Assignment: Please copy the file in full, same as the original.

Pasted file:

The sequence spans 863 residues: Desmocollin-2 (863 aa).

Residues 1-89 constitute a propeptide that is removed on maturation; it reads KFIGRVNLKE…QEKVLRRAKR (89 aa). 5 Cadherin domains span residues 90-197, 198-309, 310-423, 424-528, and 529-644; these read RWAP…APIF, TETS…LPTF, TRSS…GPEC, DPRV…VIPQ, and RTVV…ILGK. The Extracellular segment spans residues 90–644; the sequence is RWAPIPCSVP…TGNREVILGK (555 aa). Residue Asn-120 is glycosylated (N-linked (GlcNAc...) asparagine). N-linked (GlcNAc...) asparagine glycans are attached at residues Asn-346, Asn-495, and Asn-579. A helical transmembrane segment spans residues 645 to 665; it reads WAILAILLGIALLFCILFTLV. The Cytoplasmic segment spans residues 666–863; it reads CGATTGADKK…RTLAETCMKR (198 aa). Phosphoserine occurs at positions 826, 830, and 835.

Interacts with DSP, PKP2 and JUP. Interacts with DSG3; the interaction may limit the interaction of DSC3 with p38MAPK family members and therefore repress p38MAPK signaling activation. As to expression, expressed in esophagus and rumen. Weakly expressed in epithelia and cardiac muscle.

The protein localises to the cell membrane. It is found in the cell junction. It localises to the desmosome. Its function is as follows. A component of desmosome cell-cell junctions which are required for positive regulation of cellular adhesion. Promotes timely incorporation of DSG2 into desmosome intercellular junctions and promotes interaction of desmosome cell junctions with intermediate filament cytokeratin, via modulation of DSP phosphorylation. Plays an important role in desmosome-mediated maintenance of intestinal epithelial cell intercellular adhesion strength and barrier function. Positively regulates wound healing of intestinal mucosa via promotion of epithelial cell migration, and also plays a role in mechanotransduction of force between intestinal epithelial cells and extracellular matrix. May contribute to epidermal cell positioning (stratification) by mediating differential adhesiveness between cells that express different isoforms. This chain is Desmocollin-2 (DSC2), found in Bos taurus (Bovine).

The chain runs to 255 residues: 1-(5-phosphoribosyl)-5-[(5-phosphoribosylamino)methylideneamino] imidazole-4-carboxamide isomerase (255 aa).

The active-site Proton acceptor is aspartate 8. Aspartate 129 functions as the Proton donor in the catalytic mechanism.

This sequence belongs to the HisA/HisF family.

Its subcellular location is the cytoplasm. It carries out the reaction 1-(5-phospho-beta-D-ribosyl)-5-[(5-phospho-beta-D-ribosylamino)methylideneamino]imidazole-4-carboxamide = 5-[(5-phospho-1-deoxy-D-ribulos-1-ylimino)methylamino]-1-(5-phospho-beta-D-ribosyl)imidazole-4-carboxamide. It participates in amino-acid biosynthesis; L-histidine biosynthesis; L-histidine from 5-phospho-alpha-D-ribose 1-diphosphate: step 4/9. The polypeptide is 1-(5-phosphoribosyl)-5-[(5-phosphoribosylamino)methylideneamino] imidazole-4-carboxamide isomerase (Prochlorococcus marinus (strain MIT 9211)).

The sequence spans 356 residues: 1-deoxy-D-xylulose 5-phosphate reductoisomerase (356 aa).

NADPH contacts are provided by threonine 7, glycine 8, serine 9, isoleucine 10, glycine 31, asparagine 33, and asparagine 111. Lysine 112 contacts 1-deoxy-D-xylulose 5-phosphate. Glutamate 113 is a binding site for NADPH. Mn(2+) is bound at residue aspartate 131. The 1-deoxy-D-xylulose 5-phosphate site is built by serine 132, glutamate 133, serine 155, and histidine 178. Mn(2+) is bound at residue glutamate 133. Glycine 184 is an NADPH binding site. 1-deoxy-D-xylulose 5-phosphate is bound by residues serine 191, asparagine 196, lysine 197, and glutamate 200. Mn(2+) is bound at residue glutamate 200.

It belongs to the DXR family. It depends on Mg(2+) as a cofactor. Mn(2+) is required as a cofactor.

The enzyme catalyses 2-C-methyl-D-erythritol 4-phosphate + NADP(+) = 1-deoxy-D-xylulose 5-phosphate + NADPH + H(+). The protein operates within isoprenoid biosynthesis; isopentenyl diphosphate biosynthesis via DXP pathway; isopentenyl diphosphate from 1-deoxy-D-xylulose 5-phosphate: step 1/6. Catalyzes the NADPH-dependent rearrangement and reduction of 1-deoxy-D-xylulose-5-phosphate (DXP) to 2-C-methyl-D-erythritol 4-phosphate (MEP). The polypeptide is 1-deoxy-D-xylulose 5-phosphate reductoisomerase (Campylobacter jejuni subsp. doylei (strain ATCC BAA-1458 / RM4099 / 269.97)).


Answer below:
The sequence spans 863 residues: Desmocollin-2 (863 aa).

Residues 1-89 constitute a propeptide that is removed on maturation; it reads KFIGRVNLKE…QEKVLRRAKR (89 aa). 5 Cadherin domains span residues 90-197, 198-309, 310-423, 424-528, and 529-644; these read RWAP…APIF, TETS…LPTF, TRSS…GPEC, DPRV…VIPQ, and RTVV…ILGK. The Extracellular segment spans residues 90–644; the sequence is RWAPIPCSVP…TGNREVILGK (555 aa). Residue Asn-120 is glycosylated (N-linked (GlcNAc...) asparagine). N-linked (GlcNAc...) asparagine glycans are attached at residues Asn-346, Asn-495, and Asn-579. A helical transmembrane segment spans residues 645 to 665; it reads WAILAILLGIALLFCILFTLV. The Cytoplasmic segment spans residues 666–863; it reads CGATTGADKK…RTLAETCMKR (198 aa). Phosphoserine occurs at positions 826, 830, and 835.

Interacts with DSP, PKP2 and JUP. Interacts with DSG3; the interaction may limit the interaction of DSC3 with p38MAPK family members and therefore repress p38MAPK signaling activation. As to expression, expressed in esophagus and rumen. Weakly expressed in epithelia and cardiac muscle.

The protein localises to the cell membrane. It is found in the cell junction. It localises to the desmosome. Its function is as follows. A component of desmosome cell-cell junctions which are required for positive regulation of cellular adhesion. Promotes timely incorporation of DSG2 into desmosome intercellular junctions and promotes interaction of desmosome cell junctions with intermediate filament cytokeratin, via modulation of DSP phosphorylation. Plays an important role in desmosome-mediated maintenance of intestinal epithelial cell intercellular adhesion strength and barrier function. Positively regulates wound healing of intestinal mucosa via promotion of epithelial cell migration, and also plays a role in mechanotransduction of force between intestinal epithelial cells and extracellular matrix. May contribute to epidermal cell positioning (stratification) by mediating differential adhesiveness between cells that express different isoforms. This chain is Desmocollin-2 (DSC2), found in Bos taurus (Bovine).

The chain runs to 255 residues: 1-(5-phosphoribosyl)-5-[(5-phosphoribosylamino)methylideneamino] imidazole-4-carboxamide isomerase (255 aa).

The active-site Proton acceptor is aspartate 8. Aspartate 129 functions as the Proton donor in the catalytic mechanism.

This sequence belongs to the HisA/HisF family.

Its subcellular location is the cytoplasm. It carries out the reaction 1-(5-phospho-beta-D-ribosyl)-5-[(5-phospho-beta-D-ribosylamino)methylideneamino]imidazole-4-carboxamide = 5-[(5-phospho-1-deoxy-D-ribulos-1-ylimino)methylamino]-1-(5-phospho-beta-D-ribosyl)imidazole-4-carboxamide. It participates in amino-acid biosynthesis; L-histidine biosynthesis; L-histidine from 5-phospho-alpha-D-ribose 1-diphosphate: step 4/9. The polypeptide is 1-(5-phosphoribosyl)-5-[(5-phosphoribosylamino)methylideneamino] imidazole-4-carboxamide isomerase (Prochlorococcus marinus (strain MIT 9211)).

The sequence spans 356 residues: 1-deoxy-D-xylulose 5-phosphate reductoisomerase (356 aa).

NADPH contacts are provided by threonine 7, glycine 8, serine 9, isoleucine 10, glycine 31, asparagine 33, and asparagine 111. Lysine 112 contacts 1-deoxy-D-xylulose 5-phosphate. Glutamate 113 is a binding site for NADPH. Mn(2+) is bound at residue aspartate 131. The 1-deoxy-D-xylulose 5-phosphate site is built by serine 132, glutamate 133, serine 155, and histidine 178. Mn(2+) is bound at residue glutamate 133. Glycine 184 is an NADPH binding site. 1-deoxy-D-xylulose 5-phosphate is bound by residues serine 191, asparagine 196, lysine 197, and glutamate 200. Mn(2+) is bound at residue glutamate 200.

It belongs to the DXR family. It depends on Mg(2+) as a cofactor. Mn(2+) is required as a cofactor.

The enzyme catalyses 2-C-methyl-D-erythritol 4-phosphate + NADP(+) = 1-deoxy-D-xylulose 5-phosphate + NADPH + H(+). The protein operates within isoprenoid biosynthesis; isopentenyl diphosphate biosynthesis via DXP pathway; isopentenyl diphosphate from 1-deoxy-D-xylulose 5-phosphate: step 1/6. Catalyzes the NADPH-dependent rearrangement and reduction of 1-deoxy-D-xylulose-5-phosphate (DXP) to 2-C-methyl-D-erythritol 4-phosphate (MEP). The polypeptide is 1-deoxy-D-xylulose 5-phosphate reductoisomerase (Campylobacter jejuni subsp. doylei (strain ATCC BAA-1458 / RM4099 / 269.97)).